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Sunday, November 23, 2014
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Published: Sunday, 9/18/2005

Buckeyes fail again to utilize best weapons

COLUMBUS - The "O" is missing from Ohio State's

offense.

Perhaps coach Jim Tressel will locate it someday soon on the side of a milk carton.

The Buckeyes have plenty of offensive weapons, but all they seem to do is shoot themselves in the foot.

The red zone has become their danger zone. Forget about Tressel Ball, this is Boring Ball.

Six times yesterday Ohio State's offense had the football inside San Diego State's 20-yard line - never traveling far to get there.

But the bumbling Buckeyes came away with just three touchdowns and a field goal in their 27-6 victory.

Another series ended with a Brandon Schnittker fumble at the 1-yard line, and the game finished with OSU in red-zone territory at the Aztecs' 12.

The Buckeyes' three touchdown drives covered 20 yards, 32 yards and about four inches.

Ohio State's offense was downright offensive.

It was an embarrassing, lackluster effort against a San Diego State team that had allowed 85 points the first two weeks and ranked 82nd in the country in total defense.

"Coach Tressel asked us in the locker room how we thought we did offensively and a couple of guys said D or D-plus," receiver Santonio Holmes said.

Through three games, the Buckeyes are seeing red when it comes to the red zone.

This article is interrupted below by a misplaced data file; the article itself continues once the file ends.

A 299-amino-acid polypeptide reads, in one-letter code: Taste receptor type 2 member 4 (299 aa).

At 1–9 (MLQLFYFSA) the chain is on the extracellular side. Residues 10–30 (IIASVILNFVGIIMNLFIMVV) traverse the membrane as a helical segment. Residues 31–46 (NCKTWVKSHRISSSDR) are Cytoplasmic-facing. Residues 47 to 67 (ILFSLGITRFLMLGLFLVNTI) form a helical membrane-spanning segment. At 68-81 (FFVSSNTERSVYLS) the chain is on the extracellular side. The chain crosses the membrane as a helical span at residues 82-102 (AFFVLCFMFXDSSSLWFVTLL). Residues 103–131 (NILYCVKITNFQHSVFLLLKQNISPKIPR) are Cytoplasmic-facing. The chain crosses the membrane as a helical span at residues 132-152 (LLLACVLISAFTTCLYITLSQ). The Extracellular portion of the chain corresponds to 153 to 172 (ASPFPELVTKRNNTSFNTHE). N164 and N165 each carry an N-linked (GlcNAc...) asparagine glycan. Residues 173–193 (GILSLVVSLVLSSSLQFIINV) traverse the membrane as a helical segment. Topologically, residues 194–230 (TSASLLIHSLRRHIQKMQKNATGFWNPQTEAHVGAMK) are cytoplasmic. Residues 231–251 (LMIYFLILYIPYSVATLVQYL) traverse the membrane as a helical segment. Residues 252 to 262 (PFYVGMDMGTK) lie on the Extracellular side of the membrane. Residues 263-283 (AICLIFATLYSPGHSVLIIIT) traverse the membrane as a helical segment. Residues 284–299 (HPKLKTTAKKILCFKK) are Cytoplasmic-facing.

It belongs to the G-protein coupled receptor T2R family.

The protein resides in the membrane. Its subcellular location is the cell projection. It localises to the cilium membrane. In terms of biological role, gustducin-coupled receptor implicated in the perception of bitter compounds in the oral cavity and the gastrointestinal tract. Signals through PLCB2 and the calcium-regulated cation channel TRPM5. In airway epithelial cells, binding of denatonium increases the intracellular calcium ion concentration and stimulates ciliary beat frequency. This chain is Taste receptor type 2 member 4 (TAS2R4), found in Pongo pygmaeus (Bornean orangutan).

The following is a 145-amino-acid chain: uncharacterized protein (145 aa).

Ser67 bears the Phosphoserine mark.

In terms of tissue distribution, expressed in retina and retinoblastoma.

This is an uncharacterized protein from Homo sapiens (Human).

They have managed just five touchdowns and six field goals in 14 opportunities.

"I thought we did a little better today, but I don't think we're anywhere near where we need to be in the red zone," Tressel said.

Tressel and offensive coordinator Jim Bollman are to blame for the Buckeyes' not-so-flashy offense.

On more than one occasion yesterday, their decision-

making left many scratching their heads.

Early in the second quarter, with OSU on top 7-6, Tressel sent Schnittker into the game in place of starting tailback Antonio Pittman, although Schnittker had just nine carries in his four-year OSU career.

Schnittker took the handoff from quarterback Troy Smith, lunged for the goal line, but he lost the football.

Early in the third quarter, the Buckeyes were faced with a fourth-and-4 from the Aztecs' 7.

Smith considered just one option and tried to force a pass to Anthony Gonzalez, who was triple-covered in the end zone.

On the last play of the third quarter, the Aztecs muffed an option pitch on first down at their 7. That miscue set up OSU's final touchdown, a one-yard dive by Schnittker.

Smith, making his first start of the season, passed for 149 yards and rushed for 87 more, mostly on quarterback draws, and two touchdowns.

Seldom-used Roy Hall was the top receiver with four catches for 44 yards.

Holmes had four catches. Ted Ginn Jr., considered a Heisman Trophy candidate when the season began, also touched the ball just four times on offense, and Pittman produced only 58 yards rushing.

"We think we have a lot of guys on offense that can help us win," Tressel said. "And as we grow to understand how we can attack and when they do this, we can do that and so forth, I'd like to think we could become a dangerous offense."

With Big Ten play set to begin, it is an offense that is in danger of not scaring anyone.



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